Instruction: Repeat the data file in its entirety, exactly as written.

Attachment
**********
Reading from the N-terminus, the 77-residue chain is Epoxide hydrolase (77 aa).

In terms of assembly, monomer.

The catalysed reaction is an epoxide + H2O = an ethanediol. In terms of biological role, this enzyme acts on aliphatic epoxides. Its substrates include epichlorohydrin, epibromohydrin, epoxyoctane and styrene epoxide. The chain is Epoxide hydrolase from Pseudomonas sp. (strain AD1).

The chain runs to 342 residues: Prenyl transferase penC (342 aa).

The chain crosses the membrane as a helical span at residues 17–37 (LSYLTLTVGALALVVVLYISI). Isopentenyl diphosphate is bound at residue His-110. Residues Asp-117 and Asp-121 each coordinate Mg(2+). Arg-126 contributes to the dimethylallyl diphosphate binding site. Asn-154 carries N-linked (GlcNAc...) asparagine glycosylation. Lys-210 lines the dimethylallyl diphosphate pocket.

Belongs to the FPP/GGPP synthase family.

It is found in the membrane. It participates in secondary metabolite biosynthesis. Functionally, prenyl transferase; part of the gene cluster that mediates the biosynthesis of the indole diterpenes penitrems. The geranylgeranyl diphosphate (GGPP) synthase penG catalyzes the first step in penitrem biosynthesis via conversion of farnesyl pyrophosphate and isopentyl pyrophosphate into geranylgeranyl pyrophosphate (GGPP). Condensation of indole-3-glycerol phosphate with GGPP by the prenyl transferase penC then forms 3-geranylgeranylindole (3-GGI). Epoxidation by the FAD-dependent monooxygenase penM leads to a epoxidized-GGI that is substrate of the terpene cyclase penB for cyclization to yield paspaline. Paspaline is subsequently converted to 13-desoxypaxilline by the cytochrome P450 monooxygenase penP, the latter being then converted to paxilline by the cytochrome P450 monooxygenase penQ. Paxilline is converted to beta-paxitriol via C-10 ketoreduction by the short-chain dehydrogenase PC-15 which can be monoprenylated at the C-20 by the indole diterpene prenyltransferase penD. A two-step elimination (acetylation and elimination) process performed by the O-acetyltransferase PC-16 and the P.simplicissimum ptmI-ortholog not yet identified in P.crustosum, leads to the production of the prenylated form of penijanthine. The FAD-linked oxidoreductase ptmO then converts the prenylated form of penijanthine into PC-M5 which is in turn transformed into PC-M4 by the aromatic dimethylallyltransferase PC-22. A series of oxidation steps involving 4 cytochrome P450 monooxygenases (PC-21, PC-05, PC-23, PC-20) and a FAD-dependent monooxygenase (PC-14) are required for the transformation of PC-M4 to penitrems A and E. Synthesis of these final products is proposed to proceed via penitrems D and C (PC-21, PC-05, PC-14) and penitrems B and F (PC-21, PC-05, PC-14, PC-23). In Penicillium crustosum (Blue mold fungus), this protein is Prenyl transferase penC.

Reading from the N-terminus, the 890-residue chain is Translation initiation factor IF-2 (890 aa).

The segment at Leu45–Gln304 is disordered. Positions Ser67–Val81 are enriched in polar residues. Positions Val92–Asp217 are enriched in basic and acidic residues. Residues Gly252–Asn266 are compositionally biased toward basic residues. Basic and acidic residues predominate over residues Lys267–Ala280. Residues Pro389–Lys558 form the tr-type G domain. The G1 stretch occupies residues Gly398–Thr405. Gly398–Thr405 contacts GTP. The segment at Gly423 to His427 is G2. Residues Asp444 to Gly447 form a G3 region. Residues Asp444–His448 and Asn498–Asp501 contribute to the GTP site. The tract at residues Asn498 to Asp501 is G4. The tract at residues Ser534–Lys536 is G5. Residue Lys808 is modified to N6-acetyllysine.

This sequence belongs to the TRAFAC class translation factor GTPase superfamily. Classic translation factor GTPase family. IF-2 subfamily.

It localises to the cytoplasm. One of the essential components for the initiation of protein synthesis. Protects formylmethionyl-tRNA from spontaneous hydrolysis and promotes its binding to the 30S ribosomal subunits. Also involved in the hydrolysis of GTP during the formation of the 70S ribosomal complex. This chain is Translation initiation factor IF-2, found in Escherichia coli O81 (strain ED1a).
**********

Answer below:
Reading from the N-terminus, the 77-residue chain is Epoxide hydrolase (77 aa).

In terms of assembly, monomer.

The catalysed reaction is an epoxide + H2O = an ethanediol. In terms of biological role, this enzyme acts on aliphatic epoxides. Its substrates include epichlorohydrin, epibromohydrin, epoxyoctane and styrene epoxide. The chain is Epoxide hydrolase from Pseudomonas sp. (strain AD1).

The chain runs to 342 residues: Prenyl transferase penC (342 aa).

The chain crosses the membrane as a helical span at residues 17–37 (LSYLTLTVGALALVVVLYISI). Isopentenyl diphosphate is bound at residue His-110. Residues Asp-117 and Asp-121 each coordinate Mg(2+). Arg-126 contributes to the dimethylallyl diphosphate binding site. Asn-154 carries N-linked (GlcNAc...) asparagine glycosylation. Lys-210 lines the dimethylallyl diphosphate pocket.

Belongs to the FPP/GGPP synthase family.

It is found in the membrane. It participates in secondary metabolite biosynthesis. Functionally, prenyl transferase; part of the gene cluster that mediates the biosynthesis of the indole diterpenes penitrems. The geranylgeranyl diphosphate (GGPP) synthase penG catalyzes the first step in penitrem biosynthesis via conversion of farnesyl pyrophosphate and isopentyl pyrophosphate into geranylgeranyl pyrophosphate (GGPP). Condensation of indole-3-glycerol phosphate with GGPP by the prenyl transferase penC then forms 3-geranylgeranylindole (3-GGI). Epoxidation by the FAD-dependent monooxygenase penM leads to a epoxidized-GGI that is substrate of the terpene cyclase penB for cyclization to yield paspaline. Paspaline is subsequently converted to 13-desoxypaxilline by the cytochrome P450 monooxygenase penP, the latter being then converted to paxilline by the cytochrome P450 monooxygenase penQ. Paxilline is converted to beta-paxitriol via C-10 ketoreduction by the short-chain dehydrogenase PC-15 which can be monoprenylated at the C-20 by the indole diterpene prenyltransferase penD. A two-step elimination (acetylation and elimination) process performed by the O-acetyltransferase PC-16 and the P.simplicissimum ptmI-ortholog not yet identified in P.crustosum, leads to the production of the prenylated form of penijanthine. The FAD-linked oxidoreductase ptmO then converts the prenylated form of penijanthine into PC-M5 which is in turn transformed into PC-M4 by the aromatic dimethylallyltransferase PC-22. A series of oxidation steps involving 4 cytochrome P450 monooxygenases (PC-21, PC-05, PC-23, PC-20) and a FAD-dependent monooxygenase (PC-14) are required for the transformation of PC-M4 to penitrems A and E. Synthesis of these final products is proposed to proceed via penitrems D and C (PC-21, PC-05, PC-14) and penitrems B and F (PC-21, PC-05, PC-14, PC-23). In Penicillium crustosum (Blue mold fungus), this protein is Prenyl transferase penC.

Reading from the N-terminus, the 890-residue chain is Translation initiation factor IF-2 (890 aa).

The segment at Leu45–Gln304 is disordered. Positions Ser67–Val81 are enriched in polar residues. Positions Val92–Asp217 are enriched in basic and acidic residues. Residues Gly252–Asn266 are compositionally biased toward basic residues. Basic and acidic residues predominate over residues Lys267–Ala280. Residues Pro389–Lys558 form the tr-type G domain. The G1 stretch occupies residues Gly398–Thr405. Gly398–Thr405 contacts GTP. The segment at Gly423 to His427 is G2. Residues Asp444 to Gly447 form a G3 region. Residues Asp444–His448 and Asn498–Asp501 contribute to the GTP site. The tract at residues Asn498 to Asp501 is G4. The tract at residues Ser534–Lys536 is G5. Residue Lys808 is modified to N6-acetyllysine.

This sequence belongs to the TRAFAC class translation factor GTPase superfamily. Classic translation factor GTPase family. IF-2 subfamily.

It localises to the cytoplasm. One of the essential components for the initiation of protein synthesis. Protects formylmethionyl-tRNA from spontaneous hydrolysis and promotes its binding to the 30S ribosomal subunits. Also involved in the hydrolysis of GTP during the formation of the 70S ribosomal complex. This chain is Translation initiation factor IF-2, found in Escherichia coli O81 (strain ED1a).